What to Eat in Jerusalem’s Old City

Jerusalem’s Old City always feels to me rather mysterious and dark, filled with masses of Christian tourists from Italy and the Philippines who are retracing the steps of Jesus, but also with thousands of residents retracing the steps of their parents and grandparents who walked the same slippery stones in the Old City.  Vendors sell two-for-one cotton granny panties, Elmo dolls made in China, three-foot tall loofah sponges, silver trays in dire need of a good shine, embroidered tunics, menorah keychains, gold necklaces, green plastic rosary beads, hand painted tile trays, T shirts spelling out your alma mater in Arabic or Hebrew, chess sets inlaid with mother of pearl and shipped from Syria. There’s plenty to buy, but more importantly: There’s plenty to eat. It just isn’t always obvious. The Old City doesn’t have a ton of sit-down joints. Most of the things worth eating in the Old City are served out of booths, or literal holes-in-the-wall. In my opinion, there are certain delicious eats that are synonymous with the Old City and they are:

Coffee or Tea in the Muslim Quarter


One of the best ways to take a break from walking in the Old City is stop for an Arabic coffee or a hot tea, served with mint in the summer and sage leaves in winter. The Muslim Quarter has a number of little coffee houses, and you’ll recognize them small stools and often the presence of hookahs (called nargila here). Sit on a stool and choke down some thick, bitter, cardamom-scented sludge and get a feel for how people actually live in the Old City – these little coffee shops don’t tend to get a ton of tourist action. I particularly like one called Musa on the Cotton Market street, very close to the Dome of the Rock, and there are also a few right inside Damascus Gate.

Freshly Squeezed Juice


One of the great pleasures of the Middle East has to be its fresh yummy juices. While I’m more of a eat-my-calories than drink-my-calories type of person, (rule does not apply to alcohol) I sometimes make an exception for a bright and refreshing pomegranate-orange juice. There are probably no fewer than two dozen juice vendors in the Old City, and if you see they’ve got lots of fresh fruit around, you really can’t go wrong.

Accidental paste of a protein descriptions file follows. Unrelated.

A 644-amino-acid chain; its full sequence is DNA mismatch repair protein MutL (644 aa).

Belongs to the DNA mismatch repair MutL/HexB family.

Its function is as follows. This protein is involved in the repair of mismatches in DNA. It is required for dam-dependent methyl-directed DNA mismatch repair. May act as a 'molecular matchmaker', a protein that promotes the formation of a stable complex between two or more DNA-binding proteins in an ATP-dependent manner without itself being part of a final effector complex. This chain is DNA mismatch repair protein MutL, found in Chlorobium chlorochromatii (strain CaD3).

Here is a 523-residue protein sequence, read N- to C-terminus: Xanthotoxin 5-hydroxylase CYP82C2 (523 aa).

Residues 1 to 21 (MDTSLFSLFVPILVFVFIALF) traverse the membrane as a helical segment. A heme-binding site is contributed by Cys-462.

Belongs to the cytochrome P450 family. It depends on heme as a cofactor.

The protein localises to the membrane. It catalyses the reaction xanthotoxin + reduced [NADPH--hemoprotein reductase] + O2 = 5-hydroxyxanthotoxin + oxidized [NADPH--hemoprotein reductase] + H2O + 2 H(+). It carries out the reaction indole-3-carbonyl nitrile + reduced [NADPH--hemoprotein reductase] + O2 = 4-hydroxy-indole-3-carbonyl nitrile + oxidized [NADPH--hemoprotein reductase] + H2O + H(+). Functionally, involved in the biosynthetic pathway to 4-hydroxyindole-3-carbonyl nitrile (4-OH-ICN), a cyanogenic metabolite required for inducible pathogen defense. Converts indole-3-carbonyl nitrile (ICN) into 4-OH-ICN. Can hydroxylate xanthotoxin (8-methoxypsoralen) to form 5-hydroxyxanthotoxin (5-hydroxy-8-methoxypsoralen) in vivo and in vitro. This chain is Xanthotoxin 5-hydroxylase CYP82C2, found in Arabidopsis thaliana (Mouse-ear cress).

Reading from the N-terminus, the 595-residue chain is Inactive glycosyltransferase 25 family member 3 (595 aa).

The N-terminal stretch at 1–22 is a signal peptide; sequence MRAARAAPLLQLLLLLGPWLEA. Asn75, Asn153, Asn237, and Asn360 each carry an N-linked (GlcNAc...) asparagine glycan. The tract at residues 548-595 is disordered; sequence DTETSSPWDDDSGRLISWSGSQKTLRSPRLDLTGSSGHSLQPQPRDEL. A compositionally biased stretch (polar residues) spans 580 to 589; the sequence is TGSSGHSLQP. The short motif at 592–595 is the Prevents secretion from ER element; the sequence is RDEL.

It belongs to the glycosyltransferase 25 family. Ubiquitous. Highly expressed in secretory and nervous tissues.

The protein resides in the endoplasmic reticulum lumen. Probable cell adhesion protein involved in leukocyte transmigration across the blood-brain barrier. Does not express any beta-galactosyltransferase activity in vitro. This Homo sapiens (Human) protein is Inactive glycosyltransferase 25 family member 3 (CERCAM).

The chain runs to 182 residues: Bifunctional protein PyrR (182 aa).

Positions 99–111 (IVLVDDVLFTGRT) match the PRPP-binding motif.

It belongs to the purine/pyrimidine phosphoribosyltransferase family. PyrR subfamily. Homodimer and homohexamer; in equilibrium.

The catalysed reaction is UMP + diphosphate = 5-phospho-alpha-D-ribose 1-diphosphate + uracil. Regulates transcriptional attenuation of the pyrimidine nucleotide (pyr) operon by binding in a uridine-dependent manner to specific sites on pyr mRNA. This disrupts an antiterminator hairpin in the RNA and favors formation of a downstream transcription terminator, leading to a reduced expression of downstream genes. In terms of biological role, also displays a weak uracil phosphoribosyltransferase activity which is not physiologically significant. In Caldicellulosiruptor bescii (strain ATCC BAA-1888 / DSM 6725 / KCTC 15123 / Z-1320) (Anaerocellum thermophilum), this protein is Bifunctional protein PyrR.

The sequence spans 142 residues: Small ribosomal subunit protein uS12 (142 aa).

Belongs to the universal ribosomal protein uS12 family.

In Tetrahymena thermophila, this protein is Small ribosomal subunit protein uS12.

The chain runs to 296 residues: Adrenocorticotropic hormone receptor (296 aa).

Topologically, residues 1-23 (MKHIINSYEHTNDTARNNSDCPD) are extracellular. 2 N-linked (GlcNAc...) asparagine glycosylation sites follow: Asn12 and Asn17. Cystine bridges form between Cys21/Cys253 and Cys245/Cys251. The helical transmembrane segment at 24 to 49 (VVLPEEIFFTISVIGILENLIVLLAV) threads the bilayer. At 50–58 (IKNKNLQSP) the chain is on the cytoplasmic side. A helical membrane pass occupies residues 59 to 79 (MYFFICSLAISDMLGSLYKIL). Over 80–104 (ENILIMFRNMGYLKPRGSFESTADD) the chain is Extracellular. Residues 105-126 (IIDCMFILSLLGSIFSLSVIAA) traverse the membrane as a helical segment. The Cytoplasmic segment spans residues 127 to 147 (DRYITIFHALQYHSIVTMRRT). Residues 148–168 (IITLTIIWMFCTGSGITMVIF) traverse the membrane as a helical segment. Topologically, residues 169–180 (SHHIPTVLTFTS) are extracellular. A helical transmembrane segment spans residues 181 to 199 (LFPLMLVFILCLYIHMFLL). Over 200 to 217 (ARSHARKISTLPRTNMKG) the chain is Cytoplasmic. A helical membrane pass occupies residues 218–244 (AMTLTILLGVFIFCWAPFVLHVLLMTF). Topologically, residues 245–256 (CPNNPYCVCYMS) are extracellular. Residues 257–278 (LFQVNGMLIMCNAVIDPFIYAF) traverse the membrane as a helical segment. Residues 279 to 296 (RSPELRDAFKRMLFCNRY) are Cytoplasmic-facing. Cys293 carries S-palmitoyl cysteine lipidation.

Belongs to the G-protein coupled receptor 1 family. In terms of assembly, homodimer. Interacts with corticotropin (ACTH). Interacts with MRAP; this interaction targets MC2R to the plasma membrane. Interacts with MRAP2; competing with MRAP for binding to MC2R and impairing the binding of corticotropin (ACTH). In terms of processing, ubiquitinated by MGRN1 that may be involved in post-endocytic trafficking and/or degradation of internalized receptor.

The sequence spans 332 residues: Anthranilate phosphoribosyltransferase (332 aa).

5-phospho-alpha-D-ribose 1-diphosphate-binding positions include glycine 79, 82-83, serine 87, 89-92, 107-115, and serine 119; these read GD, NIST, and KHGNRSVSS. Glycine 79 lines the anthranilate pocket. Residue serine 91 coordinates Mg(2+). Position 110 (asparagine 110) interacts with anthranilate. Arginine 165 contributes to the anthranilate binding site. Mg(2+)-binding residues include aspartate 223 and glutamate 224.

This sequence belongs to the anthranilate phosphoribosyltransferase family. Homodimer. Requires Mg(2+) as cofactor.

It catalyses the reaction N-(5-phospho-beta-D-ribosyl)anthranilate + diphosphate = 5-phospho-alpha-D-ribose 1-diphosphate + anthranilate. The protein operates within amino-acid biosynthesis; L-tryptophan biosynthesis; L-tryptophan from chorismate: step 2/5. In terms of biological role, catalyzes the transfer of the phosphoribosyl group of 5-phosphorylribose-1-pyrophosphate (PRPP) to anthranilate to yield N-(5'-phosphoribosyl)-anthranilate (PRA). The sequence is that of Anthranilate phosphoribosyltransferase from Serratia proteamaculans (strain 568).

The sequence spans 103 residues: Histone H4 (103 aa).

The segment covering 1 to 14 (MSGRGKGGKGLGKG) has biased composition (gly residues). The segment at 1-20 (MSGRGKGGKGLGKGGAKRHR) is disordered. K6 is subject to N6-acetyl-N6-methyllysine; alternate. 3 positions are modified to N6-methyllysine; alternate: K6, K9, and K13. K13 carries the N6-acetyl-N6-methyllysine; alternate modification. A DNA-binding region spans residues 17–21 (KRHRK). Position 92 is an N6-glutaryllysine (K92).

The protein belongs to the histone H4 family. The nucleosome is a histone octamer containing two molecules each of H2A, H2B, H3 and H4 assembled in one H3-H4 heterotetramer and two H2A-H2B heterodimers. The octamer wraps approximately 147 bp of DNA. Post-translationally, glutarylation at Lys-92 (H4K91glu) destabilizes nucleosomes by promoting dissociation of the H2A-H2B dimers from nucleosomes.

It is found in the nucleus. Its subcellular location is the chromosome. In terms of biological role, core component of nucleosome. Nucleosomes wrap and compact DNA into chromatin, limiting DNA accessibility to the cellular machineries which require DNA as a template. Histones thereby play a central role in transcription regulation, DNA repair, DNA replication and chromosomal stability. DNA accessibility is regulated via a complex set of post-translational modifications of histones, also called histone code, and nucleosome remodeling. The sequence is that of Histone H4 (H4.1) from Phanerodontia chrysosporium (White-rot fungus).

The Jerusalem Bagel


If there’s one iconic only-in-Jerusalem food, it would be the “Jerusalem bagel” (ka’ak in Arabic and baygeleh in Hebrew).  Don’t misunderstand: These elongated, slightly sweet, sesame-coated oblong breads don’t hold a candle to a New York City bagel. They are not really bagels at all (they’re baked, not boiled). But the Jerusalem bagel is all over town, and especially all over the Old City, where you have to make way for the bagel cart when it comes barreling town the narrow passageways.  For breakfast, tear off hunks and dip it in packet of za’atar, a spice mix of oregano, sumac, and sesame seeds. A stall by my apartment sells hardboiled eggs along side its Jerusalem bagels, but I’m still on the lookout for the stand that sells cream cheese, too.


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You can eat hummus all over the region, from Jordan to Syria to Lebanon to Israel, and it’s all a little different. My opinion on the best hummus in Jerusalem is pretty firm at this point, but I still like to try to others just to double check. Old City hummus tends to be lemony and doused in a healthy glug of local olive oil. Most guide books will steer you toward Abu Shukri or Lina’s and you won’t be disappointed. I recently tried the hummus at Arafat and was majorly impressed the by tiny stall’s efficiency. I must have seen 60 individual bowls of hummus get prepared and delivered in the time I watched. (They also serve maklubeh, a chicken and rice dish adored by Palestinians).